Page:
Speaking of cars, if you park along the road, the law is that your tires must be completely outside the white lines. Please dont go offroading, but do make sure you car is safely out of the way of distracted drivers who are probably just as excited about seeing wildlife as you are.
If you see a dozen or more people by the roadside you can be sure they see wildlife, if you see dozens or even hundreds, it is almost certainly one of our roadside grizzlies. A “bear jam” is something to experience. Be quiet, respectful of the animals space, and careful, but don’t miss the opportunity to be part of a bear jam.
Do NOT approach animals for a selfie. Serious photographers sit around for hours (truly!), and discuss the crazy stuff they’ve seen people do trying to get one. Don’t become one of our stories!
Seriously, you aren’t going to get a great close-up shot of any animal with your phone, so don’t even try. Get a nice “look what I saw” shot, taking care to capture the surrounding environment. If you want close-up photos you’ll need at least 200mm lens, which some higher end point-and-shoots do have. Professional photographers typically shoot with a 400 to 600mm lens with their camera mounted on a tripod, and have a 200mm hung around my neck.
Jackson Hole is blessed with a number of world-class wildlife photographers who display their work at galleries in the town of Jackson. If you have the time, it is worth visiting to see how top photographers capture and display their photos.
Finally, you’ll find that once you are out there taking pictures, you are not alone! Don’t be afraid to ask questions of the photographers you meet around Jackson Hole. Most of us love to share our craft with others and will be happy to answer your questions and give you tips.
Cameras range widely from the camera on your phone to the expensive DSLR’s that pros and serious amateurs use.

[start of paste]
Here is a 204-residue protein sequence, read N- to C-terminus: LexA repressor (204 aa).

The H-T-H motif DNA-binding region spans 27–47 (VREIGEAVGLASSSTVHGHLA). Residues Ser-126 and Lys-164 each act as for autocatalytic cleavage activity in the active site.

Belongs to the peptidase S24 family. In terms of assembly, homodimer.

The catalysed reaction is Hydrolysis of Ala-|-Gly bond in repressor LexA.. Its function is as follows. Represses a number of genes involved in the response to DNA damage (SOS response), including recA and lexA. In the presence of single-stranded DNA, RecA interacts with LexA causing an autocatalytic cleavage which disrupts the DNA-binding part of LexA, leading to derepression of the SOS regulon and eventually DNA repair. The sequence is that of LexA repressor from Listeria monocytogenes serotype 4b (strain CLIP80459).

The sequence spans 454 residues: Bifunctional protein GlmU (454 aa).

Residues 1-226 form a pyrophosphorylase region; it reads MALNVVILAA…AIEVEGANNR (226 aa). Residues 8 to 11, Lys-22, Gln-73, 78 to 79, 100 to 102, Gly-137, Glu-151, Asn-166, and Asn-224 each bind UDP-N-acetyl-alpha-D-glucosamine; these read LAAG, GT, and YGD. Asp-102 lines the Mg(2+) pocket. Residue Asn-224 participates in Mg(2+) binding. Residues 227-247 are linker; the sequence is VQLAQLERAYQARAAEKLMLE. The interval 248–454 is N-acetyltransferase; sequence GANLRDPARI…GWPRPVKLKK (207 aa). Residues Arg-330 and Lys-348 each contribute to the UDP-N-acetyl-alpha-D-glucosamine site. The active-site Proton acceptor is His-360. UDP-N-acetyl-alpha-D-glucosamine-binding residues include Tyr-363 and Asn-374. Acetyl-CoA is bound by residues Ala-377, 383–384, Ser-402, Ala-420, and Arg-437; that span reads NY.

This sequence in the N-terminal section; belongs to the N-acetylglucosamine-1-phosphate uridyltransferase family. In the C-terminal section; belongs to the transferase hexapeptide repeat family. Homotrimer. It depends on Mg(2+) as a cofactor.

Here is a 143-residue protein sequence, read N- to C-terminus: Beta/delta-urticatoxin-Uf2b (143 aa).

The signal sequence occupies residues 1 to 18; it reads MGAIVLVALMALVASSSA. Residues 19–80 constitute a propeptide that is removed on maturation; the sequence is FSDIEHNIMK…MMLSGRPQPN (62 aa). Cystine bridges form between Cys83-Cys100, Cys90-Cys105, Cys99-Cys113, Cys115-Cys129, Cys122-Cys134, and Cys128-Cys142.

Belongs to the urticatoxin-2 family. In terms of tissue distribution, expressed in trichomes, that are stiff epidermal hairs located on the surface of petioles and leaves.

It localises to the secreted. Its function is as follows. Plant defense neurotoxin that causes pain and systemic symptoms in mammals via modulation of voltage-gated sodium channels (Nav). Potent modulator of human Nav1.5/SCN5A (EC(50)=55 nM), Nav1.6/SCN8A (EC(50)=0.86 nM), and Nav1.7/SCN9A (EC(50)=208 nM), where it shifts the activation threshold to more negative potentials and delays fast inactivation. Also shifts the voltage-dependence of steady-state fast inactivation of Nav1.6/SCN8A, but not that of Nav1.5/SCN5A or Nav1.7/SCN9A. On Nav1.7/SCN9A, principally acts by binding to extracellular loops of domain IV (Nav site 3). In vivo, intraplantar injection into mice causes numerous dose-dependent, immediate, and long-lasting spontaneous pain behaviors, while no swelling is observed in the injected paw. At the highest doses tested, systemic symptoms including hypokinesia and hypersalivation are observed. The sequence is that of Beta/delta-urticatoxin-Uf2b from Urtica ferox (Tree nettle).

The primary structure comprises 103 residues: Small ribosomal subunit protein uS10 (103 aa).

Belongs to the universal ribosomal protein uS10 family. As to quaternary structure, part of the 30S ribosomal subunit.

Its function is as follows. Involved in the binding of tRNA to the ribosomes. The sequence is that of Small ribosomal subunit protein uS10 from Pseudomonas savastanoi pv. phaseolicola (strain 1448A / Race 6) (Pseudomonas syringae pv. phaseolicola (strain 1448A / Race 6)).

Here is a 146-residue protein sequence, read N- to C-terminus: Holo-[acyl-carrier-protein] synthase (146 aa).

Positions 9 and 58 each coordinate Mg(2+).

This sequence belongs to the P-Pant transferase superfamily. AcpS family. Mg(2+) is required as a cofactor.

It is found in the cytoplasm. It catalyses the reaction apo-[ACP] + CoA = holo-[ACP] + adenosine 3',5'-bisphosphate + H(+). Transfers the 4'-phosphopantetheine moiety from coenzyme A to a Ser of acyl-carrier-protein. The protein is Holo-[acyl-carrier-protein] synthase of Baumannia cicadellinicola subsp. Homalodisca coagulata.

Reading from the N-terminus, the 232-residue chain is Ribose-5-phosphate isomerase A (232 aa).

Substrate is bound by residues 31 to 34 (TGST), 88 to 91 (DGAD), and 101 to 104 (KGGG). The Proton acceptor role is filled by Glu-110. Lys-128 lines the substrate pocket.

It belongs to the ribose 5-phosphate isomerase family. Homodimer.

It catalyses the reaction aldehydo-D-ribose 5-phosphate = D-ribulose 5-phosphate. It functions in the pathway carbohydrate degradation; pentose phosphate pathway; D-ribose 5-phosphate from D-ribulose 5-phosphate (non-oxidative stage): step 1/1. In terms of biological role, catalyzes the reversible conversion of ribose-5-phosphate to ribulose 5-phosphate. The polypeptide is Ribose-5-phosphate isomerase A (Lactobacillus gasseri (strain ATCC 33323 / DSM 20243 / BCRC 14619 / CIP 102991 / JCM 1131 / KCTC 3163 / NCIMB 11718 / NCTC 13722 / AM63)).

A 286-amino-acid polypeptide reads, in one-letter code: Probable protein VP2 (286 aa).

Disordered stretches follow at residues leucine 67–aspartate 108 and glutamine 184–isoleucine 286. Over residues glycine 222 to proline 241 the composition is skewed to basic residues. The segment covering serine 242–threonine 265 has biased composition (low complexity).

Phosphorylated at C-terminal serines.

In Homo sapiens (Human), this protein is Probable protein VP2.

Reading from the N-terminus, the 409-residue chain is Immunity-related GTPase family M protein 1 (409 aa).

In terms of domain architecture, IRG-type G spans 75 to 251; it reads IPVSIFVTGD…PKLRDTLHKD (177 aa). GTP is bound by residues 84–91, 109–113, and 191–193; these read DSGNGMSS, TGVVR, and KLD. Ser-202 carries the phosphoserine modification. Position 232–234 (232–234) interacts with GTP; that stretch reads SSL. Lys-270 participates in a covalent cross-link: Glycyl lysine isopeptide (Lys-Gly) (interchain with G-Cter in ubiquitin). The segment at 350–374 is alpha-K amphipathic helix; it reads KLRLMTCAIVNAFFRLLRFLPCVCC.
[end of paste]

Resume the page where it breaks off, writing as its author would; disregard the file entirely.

All cameras, even the ones on phones, operate by balancing three competing yet interrelated functions: aperture (how much light is allowed to reach the film/sensor), shutter speed (how much time the film/sensor is exposed to light), and ISO (how sensitive to light the film/sensor is.)
Aperture is especially important because it not only sets the amount of light let through the lens to reach the film or sensor, it also sets the amount of depth-of-field, that is, how much of the area in front and in back of the focus point is in focus. This is critical to getting crisp photos of larger animals.
If you have the knowledge, skill, and equipment to shoot with your camera set to “Aperture Priority” this is what you should do. Most wildlife photography is shot using Aperture priority. Start by setting your aperture to f9, and set your ISO high enough that you end up with a shutter speed fast enough to stop motion, at least of the animal’s body and head. This usually means a shutter speed between 1/100 to 1/500 of a second. For flying birds you might want to go with even faster shutter speeds of 1/1000 or more.
Again, if you have the knowledge, skill and equipment, you will want to set your focus mode to focus on a single point…the animal. A lot of point-and-shoot cameras are defaulted to multi-point focusing which is great for shooting landscapes, but not so great for wildlife photography.